My sisters really do make the best children; one look at my niece and nephew will tell you that. Such pressure! Should I ever choose to procreate, the standards have been set: my children must be gorgeous, funny, and smart beyond their years.

Five years ago mid-December, my lovely wonderful niece was born. She was born at 29 weeks, which is 11 weeks or nearly 3 months early. What was supposed to be a quiet gearing up for Christmas turned into a heart-squeezing exercise in patience, as we waited: first for news, then for more news, then for reassurance, then for news and reassurance. We put everything else on hold, because your only response is to put everything on hold, and watched this newborn babe breathe and wriggle; on her own too early. We watched my sister sit beside the incubator for hours on end, and for days, and then weeks, staring without pause at the child that she should have been holding in her belly, or at least in her arms.

That poem above was written in the days after she was born, after much time spent in the Nicu, watching my sister and her husband (and the many other new moms and dads) struggle and wait. I'm always struck with emotion on my niece's birthday as I remember those first days and weeks of her life, and seeing how far she has come! Healthy, vibrant, delightful.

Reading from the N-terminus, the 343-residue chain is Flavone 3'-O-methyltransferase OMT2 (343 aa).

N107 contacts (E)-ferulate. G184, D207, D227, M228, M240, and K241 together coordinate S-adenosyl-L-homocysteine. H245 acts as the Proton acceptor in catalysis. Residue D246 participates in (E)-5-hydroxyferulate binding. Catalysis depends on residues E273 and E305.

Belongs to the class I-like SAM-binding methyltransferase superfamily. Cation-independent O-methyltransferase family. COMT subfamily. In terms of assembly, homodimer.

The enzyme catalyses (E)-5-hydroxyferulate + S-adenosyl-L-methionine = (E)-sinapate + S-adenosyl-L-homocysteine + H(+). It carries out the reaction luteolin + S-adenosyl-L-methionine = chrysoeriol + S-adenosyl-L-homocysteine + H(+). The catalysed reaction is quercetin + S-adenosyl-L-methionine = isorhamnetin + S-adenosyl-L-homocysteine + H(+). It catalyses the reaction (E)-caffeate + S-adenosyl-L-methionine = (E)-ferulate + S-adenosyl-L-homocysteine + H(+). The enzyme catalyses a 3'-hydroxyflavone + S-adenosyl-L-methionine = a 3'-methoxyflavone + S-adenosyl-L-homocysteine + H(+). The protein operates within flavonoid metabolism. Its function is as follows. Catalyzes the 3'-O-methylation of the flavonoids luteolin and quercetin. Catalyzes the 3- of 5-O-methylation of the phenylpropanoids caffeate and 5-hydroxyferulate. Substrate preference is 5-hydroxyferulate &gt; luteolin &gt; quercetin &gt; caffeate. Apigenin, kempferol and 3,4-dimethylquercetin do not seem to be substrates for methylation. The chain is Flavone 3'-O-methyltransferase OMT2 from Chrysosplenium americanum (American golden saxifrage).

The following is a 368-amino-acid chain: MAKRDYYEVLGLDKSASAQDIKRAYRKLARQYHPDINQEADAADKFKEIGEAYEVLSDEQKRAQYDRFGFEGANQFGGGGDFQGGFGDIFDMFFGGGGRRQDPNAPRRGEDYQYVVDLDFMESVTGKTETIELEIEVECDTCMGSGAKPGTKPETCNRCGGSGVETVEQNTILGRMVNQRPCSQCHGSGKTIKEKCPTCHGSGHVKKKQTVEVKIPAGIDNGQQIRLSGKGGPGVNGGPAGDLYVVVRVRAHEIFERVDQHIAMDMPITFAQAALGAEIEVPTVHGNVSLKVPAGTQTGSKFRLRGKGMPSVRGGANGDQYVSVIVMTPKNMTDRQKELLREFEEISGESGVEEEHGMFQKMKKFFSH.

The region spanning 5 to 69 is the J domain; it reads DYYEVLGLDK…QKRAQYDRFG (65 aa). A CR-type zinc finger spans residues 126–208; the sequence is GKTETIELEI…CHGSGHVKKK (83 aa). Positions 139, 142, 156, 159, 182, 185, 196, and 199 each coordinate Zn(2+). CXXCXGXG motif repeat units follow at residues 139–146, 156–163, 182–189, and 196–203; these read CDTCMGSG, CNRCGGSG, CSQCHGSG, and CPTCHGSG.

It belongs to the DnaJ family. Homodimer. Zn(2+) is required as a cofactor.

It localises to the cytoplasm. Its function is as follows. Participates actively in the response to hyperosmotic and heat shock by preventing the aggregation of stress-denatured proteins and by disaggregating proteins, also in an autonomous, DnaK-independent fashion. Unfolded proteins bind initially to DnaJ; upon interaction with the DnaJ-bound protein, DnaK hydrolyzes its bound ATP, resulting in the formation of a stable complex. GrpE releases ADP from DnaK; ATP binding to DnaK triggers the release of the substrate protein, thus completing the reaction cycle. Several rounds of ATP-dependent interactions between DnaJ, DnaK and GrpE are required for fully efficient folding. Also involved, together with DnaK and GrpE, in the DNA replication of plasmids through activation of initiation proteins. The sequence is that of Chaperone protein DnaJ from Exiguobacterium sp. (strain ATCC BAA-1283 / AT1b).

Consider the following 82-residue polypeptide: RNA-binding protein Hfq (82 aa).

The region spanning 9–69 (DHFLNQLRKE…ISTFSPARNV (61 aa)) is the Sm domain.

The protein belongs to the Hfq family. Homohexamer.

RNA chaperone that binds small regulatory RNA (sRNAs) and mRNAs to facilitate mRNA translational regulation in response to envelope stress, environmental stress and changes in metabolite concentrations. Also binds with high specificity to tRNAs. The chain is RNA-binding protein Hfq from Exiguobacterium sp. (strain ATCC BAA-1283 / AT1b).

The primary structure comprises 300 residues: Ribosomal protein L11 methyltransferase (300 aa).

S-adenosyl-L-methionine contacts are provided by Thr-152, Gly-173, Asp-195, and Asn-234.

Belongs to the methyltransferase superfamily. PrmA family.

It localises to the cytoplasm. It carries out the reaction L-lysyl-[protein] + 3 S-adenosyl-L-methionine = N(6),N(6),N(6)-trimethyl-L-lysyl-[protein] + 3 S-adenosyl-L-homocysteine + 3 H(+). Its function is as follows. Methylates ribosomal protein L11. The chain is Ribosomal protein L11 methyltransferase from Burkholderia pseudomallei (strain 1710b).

So it's a little bit belated, but I want to wish my niece a very happy fifth year here on the ol' blog. How BLESSED we all are to know you (and those of us that don't, are surely missing out). You were ready to greet the world before the world thought you were ready, but you proved us wrong. I suspect this will be the case as you grow; you really are so strong, and certainly very special, and good things are coming. When you were a baby I couldn't wait until you could talk...I so wanted to know what you were thinking, how you saw things, and who you were! Now I know and I couldn't be happier: you are everything you should be, you are perfect as is.

Happy Birthday Sweetie!

Wednesday, December 26, 2012

Happy New Intentions

Most people have an internal calendar; some mechanism which reminds them which month it is. Whether it be according to the weather or the way the sun sets, the activities in the day planner or the projects due at work, we usually know where we sit. As if the Lord hadn't dichotemized my makeup enough, I seem to have two calendars at work in my system: one of the mind, and one of the soul. They are not in sync.

I have alluded before that my New Year begins in September. This would be my New Year of the Soul. There are circumstances, I'm sure, that effect this feeling. My birthday's in September, the world gears up for a new season in September, buckling down for the cold with sweaters and new-formed deadlines. Of course, we've all been trained this way in some respect, because school starts in September. Those things are obvious.